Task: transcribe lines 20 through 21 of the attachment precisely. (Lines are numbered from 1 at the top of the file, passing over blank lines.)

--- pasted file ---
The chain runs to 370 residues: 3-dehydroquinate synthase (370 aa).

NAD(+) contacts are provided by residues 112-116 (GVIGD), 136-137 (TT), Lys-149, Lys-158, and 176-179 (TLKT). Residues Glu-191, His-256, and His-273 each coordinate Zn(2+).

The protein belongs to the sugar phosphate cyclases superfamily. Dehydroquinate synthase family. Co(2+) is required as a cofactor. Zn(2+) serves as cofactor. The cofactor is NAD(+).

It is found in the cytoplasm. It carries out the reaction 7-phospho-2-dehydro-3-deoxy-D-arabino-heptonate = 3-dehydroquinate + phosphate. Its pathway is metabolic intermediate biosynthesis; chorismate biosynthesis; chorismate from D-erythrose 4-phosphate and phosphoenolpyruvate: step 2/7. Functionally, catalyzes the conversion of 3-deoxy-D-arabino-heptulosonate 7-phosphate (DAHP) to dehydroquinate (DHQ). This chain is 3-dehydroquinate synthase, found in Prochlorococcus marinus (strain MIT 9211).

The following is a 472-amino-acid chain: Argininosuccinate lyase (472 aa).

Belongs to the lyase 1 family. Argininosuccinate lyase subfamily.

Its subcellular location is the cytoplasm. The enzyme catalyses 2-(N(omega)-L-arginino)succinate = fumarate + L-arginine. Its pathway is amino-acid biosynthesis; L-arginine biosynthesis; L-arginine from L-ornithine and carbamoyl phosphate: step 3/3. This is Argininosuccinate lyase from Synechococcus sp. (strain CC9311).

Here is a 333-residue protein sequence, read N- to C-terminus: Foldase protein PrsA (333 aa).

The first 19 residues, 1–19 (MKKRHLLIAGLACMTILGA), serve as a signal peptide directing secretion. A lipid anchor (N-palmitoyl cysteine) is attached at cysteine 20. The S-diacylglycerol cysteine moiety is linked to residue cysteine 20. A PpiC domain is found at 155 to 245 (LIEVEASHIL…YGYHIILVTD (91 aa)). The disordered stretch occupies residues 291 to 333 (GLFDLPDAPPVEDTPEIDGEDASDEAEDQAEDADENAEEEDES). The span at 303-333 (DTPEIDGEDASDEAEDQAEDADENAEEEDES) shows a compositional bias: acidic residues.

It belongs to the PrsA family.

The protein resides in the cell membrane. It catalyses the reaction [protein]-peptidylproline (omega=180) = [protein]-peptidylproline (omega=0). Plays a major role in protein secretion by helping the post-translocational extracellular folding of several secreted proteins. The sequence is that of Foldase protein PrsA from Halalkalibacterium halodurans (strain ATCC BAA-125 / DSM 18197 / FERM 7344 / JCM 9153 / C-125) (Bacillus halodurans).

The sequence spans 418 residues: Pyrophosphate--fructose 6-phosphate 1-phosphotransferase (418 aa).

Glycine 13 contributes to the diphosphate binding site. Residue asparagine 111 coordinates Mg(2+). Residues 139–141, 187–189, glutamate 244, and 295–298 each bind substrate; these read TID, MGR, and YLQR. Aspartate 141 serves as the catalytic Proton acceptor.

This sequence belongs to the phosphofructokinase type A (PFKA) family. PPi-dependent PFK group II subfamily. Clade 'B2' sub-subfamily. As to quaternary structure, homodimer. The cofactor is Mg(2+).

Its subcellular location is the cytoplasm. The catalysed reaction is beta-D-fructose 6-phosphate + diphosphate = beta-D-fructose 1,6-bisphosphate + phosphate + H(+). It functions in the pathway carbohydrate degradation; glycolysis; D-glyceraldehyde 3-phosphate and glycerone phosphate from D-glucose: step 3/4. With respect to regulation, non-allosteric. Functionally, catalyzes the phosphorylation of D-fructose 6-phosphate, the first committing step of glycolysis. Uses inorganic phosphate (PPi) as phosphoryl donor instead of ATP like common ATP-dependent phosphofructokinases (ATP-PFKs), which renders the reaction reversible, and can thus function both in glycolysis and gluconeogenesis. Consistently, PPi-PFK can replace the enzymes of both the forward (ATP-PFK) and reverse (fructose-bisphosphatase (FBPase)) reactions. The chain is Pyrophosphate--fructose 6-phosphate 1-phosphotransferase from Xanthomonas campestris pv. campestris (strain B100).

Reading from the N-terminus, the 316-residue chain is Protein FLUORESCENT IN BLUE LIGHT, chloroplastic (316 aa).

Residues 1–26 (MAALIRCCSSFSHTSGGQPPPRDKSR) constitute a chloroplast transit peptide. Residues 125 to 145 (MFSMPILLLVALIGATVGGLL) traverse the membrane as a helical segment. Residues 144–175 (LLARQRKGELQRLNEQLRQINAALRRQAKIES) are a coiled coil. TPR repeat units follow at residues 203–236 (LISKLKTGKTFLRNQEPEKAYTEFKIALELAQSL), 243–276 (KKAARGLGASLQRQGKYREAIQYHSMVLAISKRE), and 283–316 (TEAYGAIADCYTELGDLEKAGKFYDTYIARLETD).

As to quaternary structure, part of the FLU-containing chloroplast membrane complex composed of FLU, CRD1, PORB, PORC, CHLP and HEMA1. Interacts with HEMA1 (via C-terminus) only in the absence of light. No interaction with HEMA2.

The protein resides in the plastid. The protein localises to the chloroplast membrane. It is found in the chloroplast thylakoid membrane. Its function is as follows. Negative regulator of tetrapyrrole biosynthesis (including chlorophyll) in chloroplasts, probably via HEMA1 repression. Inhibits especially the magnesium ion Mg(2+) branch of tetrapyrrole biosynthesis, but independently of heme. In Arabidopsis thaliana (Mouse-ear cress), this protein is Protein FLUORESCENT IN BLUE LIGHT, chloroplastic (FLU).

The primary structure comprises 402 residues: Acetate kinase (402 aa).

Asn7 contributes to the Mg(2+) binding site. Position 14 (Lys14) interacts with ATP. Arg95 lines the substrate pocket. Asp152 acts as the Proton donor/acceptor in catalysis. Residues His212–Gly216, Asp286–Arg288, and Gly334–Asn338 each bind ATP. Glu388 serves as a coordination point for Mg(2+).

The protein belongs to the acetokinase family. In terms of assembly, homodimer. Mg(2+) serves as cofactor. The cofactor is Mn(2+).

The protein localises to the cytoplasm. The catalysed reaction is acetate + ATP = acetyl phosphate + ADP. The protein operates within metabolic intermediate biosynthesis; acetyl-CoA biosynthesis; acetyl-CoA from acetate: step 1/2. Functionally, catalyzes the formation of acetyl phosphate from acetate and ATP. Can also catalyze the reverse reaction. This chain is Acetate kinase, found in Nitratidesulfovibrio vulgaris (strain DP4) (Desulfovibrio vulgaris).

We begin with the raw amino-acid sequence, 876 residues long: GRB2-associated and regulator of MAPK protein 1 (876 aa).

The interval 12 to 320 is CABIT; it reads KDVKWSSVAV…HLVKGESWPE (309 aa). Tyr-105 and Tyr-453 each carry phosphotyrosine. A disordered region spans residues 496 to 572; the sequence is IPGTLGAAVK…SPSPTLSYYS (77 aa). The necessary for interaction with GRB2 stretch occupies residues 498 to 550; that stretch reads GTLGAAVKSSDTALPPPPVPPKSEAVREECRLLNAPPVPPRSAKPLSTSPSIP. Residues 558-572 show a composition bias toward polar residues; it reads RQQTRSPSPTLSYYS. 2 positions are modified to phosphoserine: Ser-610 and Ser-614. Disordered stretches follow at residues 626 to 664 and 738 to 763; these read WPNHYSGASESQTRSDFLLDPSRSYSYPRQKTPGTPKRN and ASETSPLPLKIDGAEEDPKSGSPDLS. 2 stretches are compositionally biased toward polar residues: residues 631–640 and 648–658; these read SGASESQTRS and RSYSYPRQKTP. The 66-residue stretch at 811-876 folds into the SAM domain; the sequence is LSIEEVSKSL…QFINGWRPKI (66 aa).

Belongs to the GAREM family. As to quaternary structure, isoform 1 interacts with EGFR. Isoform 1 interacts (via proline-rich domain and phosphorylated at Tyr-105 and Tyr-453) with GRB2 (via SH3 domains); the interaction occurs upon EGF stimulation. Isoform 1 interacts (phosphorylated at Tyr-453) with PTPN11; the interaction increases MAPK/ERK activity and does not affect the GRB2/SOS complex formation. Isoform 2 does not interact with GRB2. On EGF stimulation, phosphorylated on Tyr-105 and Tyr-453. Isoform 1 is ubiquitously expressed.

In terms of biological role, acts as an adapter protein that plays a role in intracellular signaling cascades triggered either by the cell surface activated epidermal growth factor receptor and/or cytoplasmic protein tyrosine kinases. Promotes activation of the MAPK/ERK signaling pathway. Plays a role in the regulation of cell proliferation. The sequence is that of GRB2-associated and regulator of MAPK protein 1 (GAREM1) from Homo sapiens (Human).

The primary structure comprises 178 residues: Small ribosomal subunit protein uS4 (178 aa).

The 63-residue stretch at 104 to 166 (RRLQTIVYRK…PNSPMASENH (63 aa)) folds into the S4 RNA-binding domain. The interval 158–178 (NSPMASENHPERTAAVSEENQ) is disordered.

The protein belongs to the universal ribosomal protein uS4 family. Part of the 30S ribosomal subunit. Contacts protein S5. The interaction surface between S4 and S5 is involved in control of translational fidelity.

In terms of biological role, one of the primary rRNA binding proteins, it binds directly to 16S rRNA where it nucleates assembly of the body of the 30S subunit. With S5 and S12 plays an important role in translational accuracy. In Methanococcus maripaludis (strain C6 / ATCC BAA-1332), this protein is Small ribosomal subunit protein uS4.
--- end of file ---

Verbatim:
The primary structure comprises 402 residues: Acetate kinase (402 aa).

Asn7 contributes to the Mg(2+) binding site. Position 14 (Lys14) interacts with ATP. Arg95 lines the substrate pocket. Asp152 acts as the Proton donor/acceptor in catalysis. Residues His212–Gly216, Asp286–Arg288, and Gly334–Asn338 each bind ATP. Glu388 serves as a coordination point for Mg(2+).